The real solution Walsh is proposing is to have fewer poor people which, come to think of it, will be pretty easy once those tropical diseases take hold.

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16 comments
regregan
regregan

Bats eat mosquitoes, put up a Certified Cedar bat house from Lone Star Woodcraft. made in America by Americans. They really work, check out their website for some great pictures of bats houses in action! reduce your risk to West Nile Virus and reduce the amount of pesticieds we spray where we work,live and our children play.

 

Guest
Guest

How about the Trinity 'river' swamp? Only 25% of the cases in the country were reported in Dallas county. Coincidence? I don't think so.

SoTrue
SoTrue

If people are bitten, they are immune for life. No matter what they get sick of in the future, when doctors don't know what they are sick of, they will test them and they will test positive for WNV. 

 

Am wondering how many deaths and illnesses of elderly were really caused by WNV, or if they already had it in their system, and that is why they are testing positive.  Leading to hysteria...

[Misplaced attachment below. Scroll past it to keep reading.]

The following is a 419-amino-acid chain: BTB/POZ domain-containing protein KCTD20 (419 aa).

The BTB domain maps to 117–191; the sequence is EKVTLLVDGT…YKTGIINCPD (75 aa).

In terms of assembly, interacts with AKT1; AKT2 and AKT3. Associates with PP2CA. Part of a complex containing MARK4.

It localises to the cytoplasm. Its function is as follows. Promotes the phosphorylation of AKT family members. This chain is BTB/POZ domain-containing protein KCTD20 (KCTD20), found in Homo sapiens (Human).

Sotiredofitall
Sotiredofitall topcommenter

Can't force folks to clean-up their property, can't force folks to quit over watering yards, can't spray pesticides.  We're doomed by our own stupidity.

ChrisYu
ChrisYu

don't care how much they sprayred i still hear buzzing in my ear

bbetzen
bbetzen

It appears that the City of Dallas cut the budget in such a way that they may have brought this onto themselves.  See http://schoolarchiveproject.blogspot.com/2012/08/dallas-mosquito-outbreak-due-to-budget.html and details as to how Will Becker's position was not filled when he retired due to the budget cuts and he had been keeping mosquitoes at bay in Dallas for decades using minnows.  He was gone, we had one drought last summer and too many of his minnows died so when rains came this year the mosquitoes had nobody to eat their eggs and they populated without hinderance.  ......